Offline Karen W.

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Do insects sleep?
« Reply #9 on: 06/08/2009 04:51:57 »
They are kind of nocturnal aren't they, that is....unless you disturb them during the day?
 

Offline Karen W.

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Do insects sleep?
« Reply #10 on: 06/08/2009 04:57:26 »
Can I ask.... Does the simple fact that an animal or insect is nocturnal mean they sleep, or does it just indicate a less active period of time?
 

Offline LeeE

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Do insects sleep?
« Reply #11 on: 06/08/2009 13:48:06 »
Heh - back to the original question.

I thought I'd see what wikipedia has to say on the subject of sleep:

http://en.wikipedia.org/wiki/Sleep

...and found this sentence in the opening paragraph...

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In humans, other mammals, and a substantial majority of other animals that have been studied (such as some species of fish, birds, ants, and fruit flies), regular sleep is essential for survival

Note the inclusion of fruit flies (my emphasis) in that list.
 

Offline Karsten

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Do insects sleep?
« Reply #12 on: 06/08/2009 14:02:12 »
Well, if fruit flies need to sleep, I will (unscientifically) assume that other insects need to sleep too. Thanks.

I guess they just sit still somewhere and do nothing much for a while.
 

Offline LeeE

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Do insects sleep?
« Reply #13 on: 06/08/2009 14:14:23 »
Oops - didn't notice that ants were included in that list too.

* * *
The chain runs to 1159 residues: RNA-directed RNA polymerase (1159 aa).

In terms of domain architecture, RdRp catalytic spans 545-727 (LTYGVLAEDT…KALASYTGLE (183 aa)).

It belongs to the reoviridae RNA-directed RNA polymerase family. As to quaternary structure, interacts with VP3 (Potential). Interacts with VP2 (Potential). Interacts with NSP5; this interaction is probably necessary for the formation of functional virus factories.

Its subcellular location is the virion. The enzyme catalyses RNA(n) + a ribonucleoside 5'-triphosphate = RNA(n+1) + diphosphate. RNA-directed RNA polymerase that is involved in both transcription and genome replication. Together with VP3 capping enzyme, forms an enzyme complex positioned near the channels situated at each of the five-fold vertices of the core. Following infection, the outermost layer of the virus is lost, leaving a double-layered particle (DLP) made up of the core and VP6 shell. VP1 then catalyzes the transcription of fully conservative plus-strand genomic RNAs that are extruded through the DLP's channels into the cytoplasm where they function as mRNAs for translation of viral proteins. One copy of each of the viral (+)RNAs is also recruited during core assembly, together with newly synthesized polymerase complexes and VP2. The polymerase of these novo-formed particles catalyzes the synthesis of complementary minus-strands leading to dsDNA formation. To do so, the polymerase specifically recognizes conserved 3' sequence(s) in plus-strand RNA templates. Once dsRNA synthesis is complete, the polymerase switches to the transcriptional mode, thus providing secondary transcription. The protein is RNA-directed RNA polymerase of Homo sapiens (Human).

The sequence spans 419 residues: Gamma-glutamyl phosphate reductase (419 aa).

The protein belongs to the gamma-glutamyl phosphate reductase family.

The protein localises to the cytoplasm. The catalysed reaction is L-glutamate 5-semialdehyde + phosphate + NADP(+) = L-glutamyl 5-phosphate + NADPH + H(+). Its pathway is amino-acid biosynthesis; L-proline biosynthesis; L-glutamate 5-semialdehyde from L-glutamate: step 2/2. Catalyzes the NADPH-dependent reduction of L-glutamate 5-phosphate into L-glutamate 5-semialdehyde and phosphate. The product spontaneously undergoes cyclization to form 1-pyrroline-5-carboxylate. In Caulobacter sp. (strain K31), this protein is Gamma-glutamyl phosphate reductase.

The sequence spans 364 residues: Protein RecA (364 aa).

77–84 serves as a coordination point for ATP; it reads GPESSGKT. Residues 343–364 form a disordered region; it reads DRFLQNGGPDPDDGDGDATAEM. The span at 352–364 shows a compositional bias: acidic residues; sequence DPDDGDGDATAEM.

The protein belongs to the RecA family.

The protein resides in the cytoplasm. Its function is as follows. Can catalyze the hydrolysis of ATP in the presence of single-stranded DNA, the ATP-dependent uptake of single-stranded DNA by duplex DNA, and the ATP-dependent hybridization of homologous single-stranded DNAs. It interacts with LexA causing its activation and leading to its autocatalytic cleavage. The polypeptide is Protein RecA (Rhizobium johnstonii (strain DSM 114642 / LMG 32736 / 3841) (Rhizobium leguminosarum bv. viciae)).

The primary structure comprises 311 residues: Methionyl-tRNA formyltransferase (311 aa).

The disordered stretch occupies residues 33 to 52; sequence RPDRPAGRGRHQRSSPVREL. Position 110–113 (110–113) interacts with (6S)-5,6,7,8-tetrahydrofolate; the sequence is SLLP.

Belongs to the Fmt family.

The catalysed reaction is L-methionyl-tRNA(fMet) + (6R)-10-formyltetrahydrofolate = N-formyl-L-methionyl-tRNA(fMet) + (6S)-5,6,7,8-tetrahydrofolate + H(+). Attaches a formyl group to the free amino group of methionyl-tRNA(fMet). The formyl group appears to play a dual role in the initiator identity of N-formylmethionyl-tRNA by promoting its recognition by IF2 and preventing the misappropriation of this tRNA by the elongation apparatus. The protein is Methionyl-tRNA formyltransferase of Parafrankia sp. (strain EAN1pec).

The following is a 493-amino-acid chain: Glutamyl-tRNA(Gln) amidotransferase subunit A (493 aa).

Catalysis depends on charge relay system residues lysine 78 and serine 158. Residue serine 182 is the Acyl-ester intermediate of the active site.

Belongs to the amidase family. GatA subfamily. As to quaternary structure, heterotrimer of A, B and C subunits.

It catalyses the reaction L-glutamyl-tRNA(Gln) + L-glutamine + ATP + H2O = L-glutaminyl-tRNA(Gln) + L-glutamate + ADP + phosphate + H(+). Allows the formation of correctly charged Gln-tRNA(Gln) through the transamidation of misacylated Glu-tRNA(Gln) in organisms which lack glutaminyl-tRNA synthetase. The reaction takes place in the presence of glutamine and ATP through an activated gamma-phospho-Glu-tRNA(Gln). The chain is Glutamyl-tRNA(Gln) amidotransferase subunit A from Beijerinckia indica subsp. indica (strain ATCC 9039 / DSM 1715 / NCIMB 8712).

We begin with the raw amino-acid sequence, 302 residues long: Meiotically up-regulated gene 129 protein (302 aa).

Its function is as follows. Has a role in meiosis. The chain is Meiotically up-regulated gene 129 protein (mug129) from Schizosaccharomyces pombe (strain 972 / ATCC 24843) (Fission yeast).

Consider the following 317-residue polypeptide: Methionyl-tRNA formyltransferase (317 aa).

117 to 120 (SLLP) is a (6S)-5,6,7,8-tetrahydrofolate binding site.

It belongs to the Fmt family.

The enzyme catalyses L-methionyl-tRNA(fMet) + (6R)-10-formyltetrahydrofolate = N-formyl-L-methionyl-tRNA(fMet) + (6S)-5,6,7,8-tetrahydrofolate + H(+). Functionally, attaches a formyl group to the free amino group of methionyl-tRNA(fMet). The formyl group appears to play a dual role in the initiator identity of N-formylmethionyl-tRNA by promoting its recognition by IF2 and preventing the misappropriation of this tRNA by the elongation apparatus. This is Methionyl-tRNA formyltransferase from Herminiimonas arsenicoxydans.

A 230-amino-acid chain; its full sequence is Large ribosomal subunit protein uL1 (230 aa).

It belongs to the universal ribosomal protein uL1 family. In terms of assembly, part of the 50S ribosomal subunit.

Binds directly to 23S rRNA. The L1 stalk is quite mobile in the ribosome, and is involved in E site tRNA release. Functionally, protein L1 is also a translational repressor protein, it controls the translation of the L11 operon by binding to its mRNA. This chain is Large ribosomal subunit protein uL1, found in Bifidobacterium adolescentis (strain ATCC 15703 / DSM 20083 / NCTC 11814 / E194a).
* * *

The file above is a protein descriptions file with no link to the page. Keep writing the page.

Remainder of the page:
Offline graham.d

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Do insects sleep?
« Reply #14 on: 06/08/2009 14:47:38 »
Ah, but do they dream? Sleep that knits the ravelled sleeve of care - and they might have 6 sleeves.
 

Offline LeeE

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Do insects sleep?
« Reply #15 on: 07/08/2009 14:15:49 »
Arrgh! - the unwanted concept of counting neileps to get to sleep has just entered my mind  [:0]
 

lyner

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Do insects sleep?
« Reply #16 on: 07/08/2009 18:46:11 »
Ah, but do they dream? Sleep that knits the ravelled sleeve of care - and they might have 6 sleeves.
Are "nits" insects or arachnidae?
 

Offline graham.d

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Do insects sleep?
« Reply #17 on: 07/08/2009 20:14:24 »
I believe nits are the shells left after the lice hatch. Lice are insects. I don't think it's what the Bard had in mind :-)
 

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Do insects sleep?
« Reply #17 on: 07/08/2009 20:14:24 »